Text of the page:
Dog walking paranoia after our Staffie was attacked - Long, sorry(13 Posts)
Now that should ring true for another man < grin> I had to laugh when I heard a farmer say, " No artificial insemination for my Daisy, she's having the real thing". (a cow)
getoff my male vet friend always makes the point to male dog owners that it's kinder to chop them off because imagine having them and all the urges and never being able to act on it.
I had to smile at this male fraternity empathy for their precious bits even applying to a pet animal. I do understand your DH, and, even though misplaced, found his empathy rather endearing. Men!
My dad use to take his terriers(scottish and highland) for long walks he always use to bring a stick, like a walking stick type.
One day, a dog came up to my dads dog and attacked it my dad got the stick and hit it(so it would back off) and from the day they all died he took that stick and it never happened again.
Some dogs now are very very protective and 'wild'(owners account not the dogs), if i ever got a dog i would 100% bring a stick, if another dog was attack my dog. I would do anything in my power to stop it!
Digerd I did wonder if getting him neutered would make a difference. The vet suggested it at the time but my DH won't let the vet do it. Something to do with not being able to look him in the eye. All very silly imo but I can't seem to get him to change his mind about it.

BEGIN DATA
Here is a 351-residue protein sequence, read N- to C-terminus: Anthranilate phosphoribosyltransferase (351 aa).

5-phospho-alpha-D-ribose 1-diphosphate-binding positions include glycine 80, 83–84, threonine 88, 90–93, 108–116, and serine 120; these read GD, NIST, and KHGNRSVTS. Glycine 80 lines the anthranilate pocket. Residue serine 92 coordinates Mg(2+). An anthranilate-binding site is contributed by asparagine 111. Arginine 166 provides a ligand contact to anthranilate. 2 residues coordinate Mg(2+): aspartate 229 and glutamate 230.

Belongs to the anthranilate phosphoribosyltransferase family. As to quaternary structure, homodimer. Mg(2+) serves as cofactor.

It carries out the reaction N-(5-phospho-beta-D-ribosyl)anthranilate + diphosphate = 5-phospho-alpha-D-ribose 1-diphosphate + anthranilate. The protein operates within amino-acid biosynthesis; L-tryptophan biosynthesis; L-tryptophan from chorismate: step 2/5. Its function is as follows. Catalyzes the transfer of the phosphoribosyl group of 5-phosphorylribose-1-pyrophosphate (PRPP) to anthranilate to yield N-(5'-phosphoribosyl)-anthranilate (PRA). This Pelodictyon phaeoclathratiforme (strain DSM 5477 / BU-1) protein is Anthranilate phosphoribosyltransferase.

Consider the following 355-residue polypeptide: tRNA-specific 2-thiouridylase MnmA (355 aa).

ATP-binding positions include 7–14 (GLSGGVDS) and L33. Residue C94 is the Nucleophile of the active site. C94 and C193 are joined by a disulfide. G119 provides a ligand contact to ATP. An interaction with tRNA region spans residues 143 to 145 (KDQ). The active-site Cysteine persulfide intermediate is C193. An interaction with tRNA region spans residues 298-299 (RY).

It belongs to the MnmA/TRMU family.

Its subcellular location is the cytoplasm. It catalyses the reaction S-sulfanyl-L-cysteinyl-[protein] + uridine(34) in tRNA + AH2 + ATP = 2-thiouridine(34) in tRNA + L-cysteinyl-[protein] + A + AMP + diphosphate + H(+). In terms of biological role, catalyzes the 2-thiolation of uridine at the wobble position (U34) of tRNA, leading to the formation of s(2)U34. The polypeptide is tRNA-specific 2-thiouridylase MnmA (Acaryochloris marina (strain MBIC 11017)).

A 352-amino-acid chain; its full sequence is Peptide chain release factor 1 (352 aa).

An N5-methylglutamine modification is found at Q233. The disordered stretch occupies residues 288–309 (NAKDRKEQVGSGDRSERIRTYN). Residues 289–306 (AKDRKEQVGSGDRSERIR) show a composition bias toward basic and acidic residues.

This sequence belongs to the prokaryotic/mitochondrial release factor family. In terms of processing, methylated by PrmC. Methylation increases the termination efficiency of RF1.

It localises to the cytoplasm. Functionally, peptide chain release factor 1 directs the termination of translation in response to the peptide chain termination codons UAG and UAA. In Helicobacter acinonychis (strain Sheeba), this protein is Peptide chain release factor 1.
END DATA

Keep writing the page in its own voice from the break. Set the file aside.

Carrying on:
Higgle so sorry to hear about your experiences with other dogs attacking yours. I completely agree. There are some owners out there that just don't keep their dogs under control at all. I can't believe the rescue centre would leave a GS with such an irresponsible owner!
My plan of action so far has been to start taking the dog on my own first thing in the morning so that we can spend some time together on our own without me having to concentrate on what DS is doing. Hoping it'll make me braver in the long run. If not, at least the dog is going to get more attention and more walks out of it and that can only be a good thing.
Not a happy story I'm afraid. When our old PBGV was about 3 he was attacked quite seriously by a German Shepherd. PBGV was on lead with DH and GS appeared from nowhere at speed and sank his teeth in his neck area and started shaking him. The GS was with a new owner, first day out of rescue and being allowed to run amok off lead! Our dog had lots of stitches and took a long time to heal. He spent the rest of lhis life being terrified of strange dogs and despite attempts to train this out of him he never really recovered ( lived to 16) . Our next dog was a Staffie and he seemed to attract other dogs that wanted to have a go despite being fairly submissive and very good natured. Why can't these idiots keep their dogs under control?
Never had a staffie myself, but when I avidly visited dog shows, the only ring where the dogs were aggressive with each other was the Male Staffies.' And these were show dogs. This was many years ago, and I assume the breeders were warned to breed this over-aggression out, by KC. It did not happen with the females in their show ring.